(HOST) Commentator Bill Seamans thinks that it’s especially fitting for the funeral of Pope John Paul to be televised worldwide.
(SEAMANS) John Paul the Second has been called the first truly global Pope. He took advantage of the jet plane age that matured during his reign and, as we have witnessed, Pope John traveled more than any of his predecessors. Pope John Paul was exceptionally tuned into the world beyond the Vatican and he was well aware of how the ancient traditions of his office could be enhanced by the technical world outside.
Thus, his popularity grew as the jet plane enabled millions of Catholics around the world to actually see, for the first time, a Pope in person, hear directly his message and prayers and receive his blessing – an experience greater than any words that the print media or the sound of radio could convey.
Pope John’s global perspective also was remarkably broadened by his awareness of the power of television. He was mindful of the dramatic advances in TV satellite technology during his regime and he took advantage of television to enable his image and voice to reach millions of Catholics wherever they were in the global village.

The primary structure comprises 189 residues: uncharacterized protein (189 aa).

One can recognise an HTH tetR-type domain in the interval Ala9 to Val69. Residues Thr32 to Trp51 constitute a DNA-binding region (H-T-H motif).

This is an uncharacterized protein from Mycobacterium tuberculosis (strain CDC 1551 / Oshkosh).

For the past several days, we have heard many of the clergy who talked to Pope John tell us of comments he had made during their discussions. The Pope told one that he believed “people are living in an environment of communications.” Pope John was said to think this was extremely important because he believed that television gave the poverty-stricken illiterate and uneducated lower classes their first real window on how the outside world was living. These were the deprived people who were of prime concern for Pope John, and he believed that television enabled his message of hope to reach them.
I was surprised when I heard one prelate say that Pope John told him that he thought “if it doesn’t happen on television, it doesn’t happen.” This statement, the bishop said, was an example of how Pope John sometimes used his sense of humor to embellish a serious thought.
But on Monday morning we saw a very dramatic demonstration of the value this global Pope put on the power of television when, no doubt as he wished, TV cameras showed, for the first time, the majestic pageantry of the procession that moved the dead Pope’s body from his residence to St. Peter’s Basilica. There Pope John will remain in the TV camera’s eye on view as tens of thousands of pilgrims file by until his funeral on Friday. Even the most popular television stations in the muslim world, Al Jazeera and Al Arabiya, broadcast this event.
It was one of the most powerful scenes this former network television news person has seen in a 38 year career. As one Vatican priest said of this global pope, “Even in his sleep of death he reaches everyone in the world.”
This is Bill Seamans.
Award-winning journalist Bill Seamans is a former correspondent and bureau chief for ABC News in the Middle East. He spoke from our studio in Norwich.